Two Berkshire County Non-Profits Have Merged
One out of four people in Berkshire County and all of Western Massachusetts suffers food insecurity. They are hungry or at risk of being hungry. In addition, one child in five isn't getting enough food. The Food Bank of Western Massachusetts feeds 235,000 people each year.
This week, two of Berkshire County’s leading non-profits dedicated to feeding the hungry have merged. Mel Greenberg, founder of Berkshires Bounty, and Mark Lefenfeld and Jay Weintraub, founders of Backyard Bounty of the Berkshires, announced the formation of Berkshire Bounty to maximize their efforts to collect and distribute excess fresh produce, meat, fish and bread to those in need in South County and Pittsfield.
For more than twenty years, Mel Greenberg and Phyllis Weiss collected and distributed donated food from local organizations. In addition, they organized a Thursday evening community meal program at the American Legion Hall in Sheffield.
Mel Greenberg explained the mission of Berkshires Bounty: “For the people we serve it may make the difference between going to bed hungry and having food in the house. It lets them know they are not alone, that there are people who understand and are willing to help. That makes a huge difference for people. For me, personally, it makes me feel good to know I'm actually making a difference in people's lives."
Mark Lefenfeld and Jay Weintraub started Backyard Bounty of the Berkshires in 2015 to focus on collecting and distributing excess fresh produce in South County and Pittsfield. According to Lefenfeld and Weintraub: “We’ve been successful beyond our initial expectations, largely due to the generosity of local supermarkets, property owners with fruit trees on their properties and farms, as well as distribution organizations. We’re grateful for contributions from many individuals and grants from the Berkshire Taconic Foundation, the Jewish Women’s Foundation and Berkshires Agricultural Ventures.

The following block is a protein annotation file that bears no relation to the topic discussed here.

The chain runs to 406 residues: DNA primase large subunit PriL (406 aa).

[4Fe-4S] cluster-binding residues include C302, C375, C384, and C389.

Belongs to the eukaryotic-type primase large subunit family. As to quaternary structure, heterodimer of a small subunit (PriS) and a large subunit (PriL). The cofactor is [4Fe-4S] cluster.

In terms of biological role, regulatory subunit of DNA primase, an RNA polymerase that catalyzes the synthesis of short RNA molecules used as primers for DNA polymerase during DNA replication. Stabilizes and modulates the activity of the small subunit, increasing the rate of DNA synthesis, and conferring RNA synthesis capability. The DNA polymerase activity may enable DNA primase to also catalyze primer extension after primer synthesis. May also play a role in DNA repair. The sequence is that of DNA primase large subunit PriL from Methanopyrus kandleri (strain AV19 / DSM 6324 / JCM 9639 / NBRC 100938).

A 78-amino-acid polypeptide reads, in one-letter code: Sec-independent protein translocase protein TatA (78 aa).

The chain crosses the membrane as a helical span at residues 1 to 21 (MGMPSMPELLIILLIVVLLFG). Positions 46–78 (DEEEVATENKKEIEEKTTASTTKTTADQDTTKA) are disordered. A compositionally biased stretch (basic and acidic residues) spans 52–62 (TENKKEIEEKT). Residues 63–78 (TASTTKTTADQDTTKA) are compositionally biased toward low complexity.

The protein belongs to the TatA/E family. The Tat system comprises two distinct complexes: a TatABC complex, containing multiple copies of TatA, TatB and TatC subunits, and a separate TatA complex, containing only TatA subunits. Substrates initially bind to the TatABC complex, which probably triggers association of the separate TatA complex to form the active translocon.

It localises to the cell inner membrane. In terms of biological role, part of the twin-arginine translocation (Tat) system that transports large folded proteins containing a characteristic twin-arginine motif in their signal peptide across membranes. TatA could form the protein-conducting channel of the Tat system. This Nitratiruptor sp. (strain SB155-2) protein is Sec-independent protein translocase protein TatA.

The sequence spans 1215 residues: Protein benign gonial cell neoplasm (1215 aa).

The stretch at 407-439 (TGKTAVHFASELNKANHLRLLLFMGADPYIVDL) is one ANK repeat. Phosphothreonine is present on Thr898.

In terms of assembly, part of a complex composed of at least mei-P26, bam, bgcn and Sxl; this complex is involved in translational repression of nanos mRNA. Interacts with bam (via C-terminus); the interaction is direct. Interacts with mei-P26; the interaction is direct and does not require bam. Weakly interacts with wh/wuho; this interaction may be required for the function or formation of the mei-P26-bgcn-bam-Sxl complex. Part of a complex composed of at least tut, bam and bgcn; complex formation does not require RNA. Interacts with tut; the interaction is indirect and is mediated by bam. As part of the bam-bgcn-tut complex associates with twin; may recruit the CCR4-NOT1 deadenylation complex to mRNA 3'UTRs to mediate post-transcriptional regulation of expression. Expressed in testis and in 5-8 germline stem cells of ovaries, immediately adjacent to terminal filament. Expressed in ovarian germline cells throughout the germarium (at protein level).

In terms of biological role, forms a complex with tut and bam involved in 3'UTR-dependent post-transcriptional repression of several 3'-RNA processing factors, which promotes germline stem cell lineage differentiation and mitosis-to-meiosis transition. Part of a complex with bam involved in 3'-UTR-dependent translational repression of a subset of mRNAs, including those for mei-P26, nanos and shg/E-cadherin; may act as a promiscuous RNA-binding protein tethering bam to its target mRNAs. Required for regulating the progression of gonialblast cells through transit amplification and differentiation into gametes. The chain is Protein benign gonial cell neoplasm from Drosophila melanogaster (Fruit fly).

Weintraub described the complimentary nature of the two organizations. “Backyard Bounty has been delivering food to many of the same organizations in South County and Pittsfield as Berkshires Bounty. Combining forces makes a lot of sense.”
The new organization, to be led by Lefenfeld and Weintraub, expects to soon be collecting and distributing fresh fruit, vegetables, meat, and baked goods to those in need at the rate of 100,000 pounds per year. Growth will be enhanced by the recent purchase of a van to aid in pickups and deliveries.
Organizationally, the Backyard Bounty of the Berkshires Advisory Board, made up of individuals who have great experience with food insecurity issues, will remain in place, providing continuing guidance to the larger team.
According to Mark Lefenfeld, “Our mission remains unchanged – to gather and distribute quality food to those in need in South County and Pittsfield.”
The revised website provides more information about Berkshire Bounty’s mission, participating food donors, participating food distributing organizations and volunteer opportunities.
If you would like to contribute by donating your time or money, you can do so by going here. Or you can send checks to Berkshire Bounty at 33 Commonwealth Avenue, Great Barrington, MA, 01230.
(press release sent to WSBS from Mark Lefenfeld for online and on-air use)